Fujifilm X-T3 Review: A Versatile Next Level X Series Camera:
I’ve been a Fuji X Series user since the slightly buggy yet charming original X100 :). Since then, I’ve owned or reviewed pretty much every X Series camera, and at the end of the day, I have to say, they’ve really come a long way since that first X100. Not only are the electronics superb now, there are so many different choices in terms of bodies. We all have our own preferences as to which X Series line of cameras is best for our needs but there are favorites; some prefer the rangefinder-like feel of the X-Pro bodies, for example. Another favorite line is the X-T series; it’s definitely my favorite. The X-T1 was extremely popular, and so was the X-T2. I loved both, and I was seriously so happy with my X-T2 that I wasn’t even that excited when I first heard of the new Fuji X-T3.
The truth is, the X-T2 was and still is a fantastic camera but the X-T3 does promise several worthwhile improvements, while also coming in at $100 cheaper than its predecessor. The more I read about it, the more excited I was getting :). I ended up ordering one, and received mine on the first day it was released in the United States. I had plans of writing a review for this camera, of course, but I ended up getting really busy over the last few months. However, that just means that instead of writing a review where I only had a month or two to use it, I’ve wrote a review, which I feel is more complete because it is based on my time with it over the last few months (I think even half a year, if I’m calculating it right 🙂 ). Let’s get started.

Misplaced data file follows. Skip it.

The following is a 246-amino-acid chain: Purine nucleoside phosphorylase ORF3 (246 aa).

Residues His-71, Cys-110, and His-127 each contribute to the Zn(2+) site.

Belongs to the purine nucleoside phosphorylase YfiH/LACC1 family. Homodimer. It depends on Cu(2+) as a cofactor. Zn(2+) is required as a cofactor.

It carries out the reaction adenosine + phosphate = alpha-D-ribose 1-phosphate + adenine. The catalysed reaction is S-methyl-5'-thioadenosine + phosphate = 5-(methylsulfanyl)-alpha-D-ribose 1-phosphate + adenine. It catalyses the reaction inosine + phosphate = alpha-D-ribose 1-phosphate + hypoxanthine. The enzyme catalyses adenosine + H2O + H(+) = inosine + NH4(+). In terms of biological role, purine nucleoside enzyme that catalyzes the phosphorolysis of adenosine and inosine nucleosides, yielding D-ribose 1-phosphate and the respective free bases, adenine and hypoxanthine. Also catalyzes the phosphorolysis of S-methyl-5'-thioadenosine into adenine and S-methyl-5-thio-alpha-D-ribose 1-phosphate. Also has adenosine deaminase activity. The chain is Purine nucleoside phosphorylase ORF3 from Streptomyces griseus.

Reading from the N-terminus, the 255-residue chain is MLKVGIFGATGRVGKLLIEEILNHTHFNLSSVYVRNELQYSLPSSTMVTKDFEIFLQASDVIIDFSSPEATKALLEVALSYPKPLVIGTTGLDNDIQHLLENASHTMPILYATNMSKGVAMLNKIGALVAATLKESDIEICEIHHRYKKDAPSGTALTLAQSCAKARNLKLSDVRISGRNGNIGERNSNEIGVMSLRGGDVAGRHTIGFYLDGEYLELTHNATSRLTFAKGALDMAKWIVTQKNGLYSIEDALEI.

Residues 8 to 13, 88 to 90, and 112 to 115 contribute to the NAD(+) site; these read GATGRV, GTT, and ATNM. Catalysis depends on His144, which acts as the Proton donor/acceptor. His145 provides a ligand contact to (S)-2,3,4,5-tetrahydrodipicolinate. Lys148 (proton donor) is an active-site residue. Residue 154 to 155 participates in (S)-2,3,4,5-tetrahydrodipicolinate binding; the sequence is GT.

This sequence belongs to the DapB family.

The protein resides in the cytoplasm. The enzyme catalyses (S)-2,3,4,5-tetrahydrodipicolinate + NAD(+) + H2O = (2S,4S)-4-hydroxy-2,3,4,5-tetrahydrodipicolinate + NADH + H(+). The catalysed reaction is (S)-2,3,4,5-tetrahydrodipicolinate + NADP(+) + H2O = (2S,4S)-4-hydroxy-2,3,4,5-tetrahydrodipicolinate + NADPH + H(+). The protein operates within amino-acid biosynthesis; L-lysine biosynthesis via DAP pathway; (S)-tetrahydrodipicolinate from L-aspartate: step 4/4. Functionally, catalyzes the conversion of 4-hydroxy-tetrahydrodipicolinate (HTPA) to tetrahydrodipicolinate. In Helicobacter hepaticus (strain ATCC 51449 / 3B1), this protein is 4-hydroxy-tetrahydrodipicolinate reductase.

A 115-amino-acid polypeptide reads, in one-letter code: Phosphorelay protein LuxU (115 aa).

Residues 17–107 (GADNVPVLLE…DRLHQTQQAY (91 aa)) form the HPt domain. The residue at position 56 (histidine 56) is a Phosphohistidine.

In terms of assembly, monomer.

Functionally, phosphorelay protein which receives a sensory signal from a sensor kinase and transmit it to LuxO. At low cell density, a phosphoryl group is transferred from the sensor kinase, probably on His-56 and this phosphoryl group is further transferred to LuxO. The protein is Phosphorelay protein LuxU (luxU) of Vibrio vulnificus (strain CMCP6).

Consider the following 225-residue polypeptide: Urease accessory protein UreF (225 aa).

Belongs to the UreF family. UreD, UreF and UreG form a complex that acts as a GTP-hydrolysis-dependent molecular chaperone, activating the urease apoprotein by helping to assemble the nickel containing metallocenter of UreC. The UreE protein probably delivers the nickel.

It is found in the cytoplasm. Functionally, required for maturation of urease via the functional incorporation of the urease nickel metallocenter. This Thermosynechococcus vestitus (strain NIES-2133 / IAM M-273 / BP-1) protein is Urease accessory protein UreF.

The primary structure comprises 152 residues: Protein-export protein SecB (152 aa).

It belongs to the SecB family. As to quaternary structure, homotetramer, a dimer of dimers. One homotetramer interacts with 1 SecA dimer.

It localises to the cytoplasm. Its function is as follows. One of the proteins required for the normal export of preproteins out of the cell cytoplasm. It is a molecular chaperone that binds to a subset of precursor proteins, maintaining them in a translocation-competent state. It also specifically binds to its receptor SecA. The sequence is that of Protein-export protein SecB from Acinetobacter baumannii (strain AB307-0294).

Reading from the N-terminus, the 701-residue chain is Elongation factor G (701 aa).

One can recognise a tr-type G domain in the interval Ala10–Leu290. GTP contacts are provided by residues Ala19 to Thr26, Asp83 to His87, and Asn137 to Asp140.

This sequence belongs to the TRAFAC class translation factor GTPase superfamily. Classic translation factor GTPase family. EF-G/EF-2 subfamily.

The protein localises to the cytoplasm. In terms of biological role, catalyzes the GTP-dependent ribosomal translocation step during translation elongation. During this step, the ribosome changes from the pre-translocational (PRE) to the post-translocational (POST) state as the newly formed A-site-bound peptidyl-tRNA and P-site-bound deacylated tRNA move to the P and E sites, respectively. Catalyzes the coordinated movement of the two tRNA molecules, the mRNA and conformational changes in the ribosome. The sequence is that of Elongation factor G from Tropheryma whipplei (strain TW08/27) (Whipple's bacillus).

Fujifilm X-T3 Build Quality:
When I review a product, especially a camera body, I always like to talk about the overall build quality because I usually keep my cameras for a long period, and I use them a lot during that time frame. Currently, I’m switching between my Leica SL, and this X-T3 almost daily. So for me, I obviously want something well-made and the Fuji X-T3 (Amazon/B&H Photo) does not disappoint in this area. The camera’s magnesium alloy body feels very solid, and the build quality is just as good if not better in some ways than its predecessors; nothing feels loose or rattles. Overall, this feels like a high quality product, and it should since it is a flagship model. The X-T3 is designed to be used all the time; it’s not something you’re going to have to baby or worry about. I wouldn’t suggest anyone try to outright abuse their camera but the X-T3 can definitely handle the abuse that comes with using it on a daily basis.
↑ The Fujifilm X-T3 with the XF 56mm f1.2 R APD lens attached.